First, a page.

The following notes of cases were prepared by reporters of the All England Law Reports.
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Law Reports:


Re Dennis (a bankrupt); CA (Sir Thomas Bingham MR, Kennedy, Millett LJJ); 4 April 1995.

Where a joint tenant of property was adjudicated bankrupt under the Bankruptcy Act 1914, the joint tenancy was severed at the date of the act of bankruptcy and not at the date of adjudication.

Stephen Acton (Bowling & Co) for the appellant; Stephen Moverley-Smith (Denton Hall) for the respondent.

Consumer credit

Moorgate Services Ltd v Kabir; CA (Staughton, Beldam, Peter Gibson LLJ); 29 March 1995.

For the purposes of s 67 of the Consumer Credit Act 1974 (under which a regulated agreement could be cancelled by the debtor if the antecedent negotiations included oral representations made in the debtor's presence by an individual acting as or on behalf of the negotiator) a "representation" was a statement of fact or opinion or an undertaking as to the future which was capable of inducing the proposed borrower to enter into the agreement. It need not be shown that it did so induce him or that the negotiator intended it so to do so.

Jonathan Katan (Morgan Edwards & Kay, Thornton Heath) for the appellant; Richard King (Paul K Pitts, Croydon) for the respondent.


De Rothschild v Lawrenson (Insp of Taxes); CA (Nourse, Farquharson, Henry LJJ); 5 April 1995.

In making a capital gains tax computation pursuant to s 80 of the Finance Act 1981, the provisions of Sch 10, para 1(2) of the Finance Act 1988 were to be ignored. Where capital payments were made to a beneficiary who was also the settlor by the trustees of an offshore trust, capital gains defined as "trust gains" were taxable in the hands of the beneficiary under s 80 of the Finance Act 1981. The taxpayer unsuccessfully claimed that by s 80(2) the foreign trustees were treated as if they were resident in the UK and therefore the anti-avoidance provisions of s 88, Sch 10 of the 1988 Act, which applied to UK resident trustees, operated to exclude the taxpayer from liability.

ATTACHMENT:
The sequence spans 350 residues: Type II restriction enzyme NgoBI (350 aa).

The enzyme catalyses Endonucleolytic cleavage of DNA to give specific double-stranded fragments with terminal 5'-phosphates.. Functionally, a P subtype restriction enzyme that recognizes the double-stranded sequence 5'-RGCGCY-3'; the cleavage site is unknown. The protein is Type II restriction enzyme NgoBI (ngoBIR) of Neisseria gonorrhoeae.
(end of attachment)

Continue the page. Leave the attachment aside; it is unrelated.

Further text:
Andrew Park QC, Felicity Cullen (Freshfields) for the taxpayer; Christopher McCall QC, Launcelot Henderson (Inland Revenue) for the Crown.

Griffin (Insp of Taxes) v Standish; ChD (Sir John Vinelott) 7 April 1995.

A bonus paid to an employee was taxable in the year of assessment in respect of which it was awarded. The lower tax rates applicable in a later year could not be taken advantage of simply by the employer postponing the payment until after the end of the tax year.

Launcelot Henderson (Inland Revenue) for the Crown; David Ewart (Castle & Co, Hurstpierrepoint) for the taxpayer.


Hynes v Twinsectra Ltd; CA (Leggatt, Aldous, Hutchison LJJ); 2 March 1995.

Where a writ for forfeiture was served on the tenant of a house but the landlord's action for forfeiture was subsequently dismissed by consent, the lease continued in existence, so the tenant was entitled to acquire the freehold under Part I of the Leasehold Reform Act 1967.

Romie Tager (Wallace & Partners) for the appellant; Bruce Speller (Armstrong & Co) for the respondent.

Wandsworth London Borough Council v Atwell; CA (Glidewell, Waite LJJ); 7 April 1995.

Section 196(3) of the Law of Property Act 1925, under which certain notices could be served by leaving them at a person's last known place of abode, did not apply to service of a notice to quit on a periodic tenant whose tenancy agreement made no express provision for service of a notice to quit, since in those circumstances the notice was not "required to be served" by the agreement within s 196(5).

Stephen Fletcher (Ceres & Co, Brixton) for the tenant; David Daly (Martin Walker, Wandsworth) for the council.


R v Fernandez; CA (Cr Div) (Auld LJ, Mantell, Sachs JJ) 12 April 1995.

Section 6(1) of the Theft Act 1968 was not expressed in general terms but could apply where, on a charge of procuring the execution of a valuable security by deception, the defendant intended to treat the thing as his own to dispose of regardless of the owner's rights.

J S Coward QC (Registrar of Criminal Appeals) for the appellant; B R Escott-Cox QC, A R Malik (CPS) for the Crown.